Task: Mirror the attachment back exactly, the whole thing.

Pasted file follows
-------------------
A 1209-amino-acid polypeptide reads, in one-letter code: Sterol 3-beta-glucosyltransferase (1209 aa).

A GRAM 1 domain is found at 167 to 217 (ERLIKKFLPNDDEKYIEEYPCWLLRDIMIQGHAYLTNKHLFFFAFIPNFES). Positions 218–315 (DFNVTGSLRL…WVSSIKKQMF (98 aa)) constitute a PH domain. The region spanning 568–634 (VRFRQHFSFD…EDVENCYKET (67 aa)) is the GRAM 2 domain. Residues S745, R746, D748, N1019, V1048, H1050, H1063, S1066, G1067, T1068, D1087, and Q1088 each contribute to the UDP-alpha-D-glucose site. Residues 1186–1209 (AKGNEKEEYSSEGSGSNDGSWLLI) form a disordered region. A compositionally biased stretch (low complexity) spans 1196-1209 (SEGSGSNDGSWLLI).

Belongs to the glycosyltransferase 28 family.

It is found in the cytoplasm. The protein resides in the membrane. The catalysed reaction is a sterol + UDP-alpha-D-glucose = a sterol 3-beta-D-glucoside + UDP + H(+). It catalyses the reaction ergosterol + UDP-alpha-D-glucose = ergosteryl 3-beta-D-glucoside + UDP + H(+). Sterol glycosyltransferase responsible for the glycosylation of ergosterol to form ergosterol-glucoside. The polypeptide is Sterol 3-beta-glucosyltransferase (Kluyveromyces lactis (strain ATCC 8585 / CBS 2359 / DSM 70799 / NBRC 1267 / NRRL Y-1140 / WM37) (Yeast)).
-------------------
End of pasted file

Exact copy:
A 1209-amino-acid polypeptide reads, in one-letter code: Sterol 3-beta-glucosyltransferase (1209 aa).

A GRAM 1 domain is found at 167 to 217 (ERLIKKFLPNDDEKYIEEYPCWLLRDIMIQGHAYLTNKHLFFFAFIPNFES). Positions 218–315 (DFNVTGSLRL…WVSSIKKQMF (98 aa)) constitute a PH domain. The region spanning 568–634 (VRFRQHFSFD…EDVENCYKET (67 aa)) is the GRAM 2 domain. Residues S745, R746, D748, N1019, V1048, H1050, H1063, S1066, G1067, T1068, D1087, and Q1088 each contribute to the UDP-alpha-D-glucose site. Residues 1186–1209 (AKGNEKEEYSSEGSGSNDGSWLLI) form a disordered region. A compositionally biased stretch (low complexity) spans 1196-1209 (SEGSGSNDGSWLLI).

Belongs to the glycosyltransferase 28 family.

It is found in the cytoplasm. The protein resides in the membrane. The catalysed reaction is a sterol + UDP-alpha-D-glucose = a sterol 3-beta-D-glucoside + UDP + H(+). It catalyses the reaction ergosterol + UDP-alpha-D-glucose = ergosteryl 3-beta-D-glucoside + UDP + H(+). Sterol glycosyltransferase responsible for the glycosylation of ergosterol to form ergosterol-glucoside. The polypeptide is Sterol 3-beta-glucosyltransferase (Kluyveromyces lactis (strain ATCC 8585 / CBS 2359 / DSM 70799 / NBRC 1267 / NRRL Y-1140 / WM37) (Yeast)).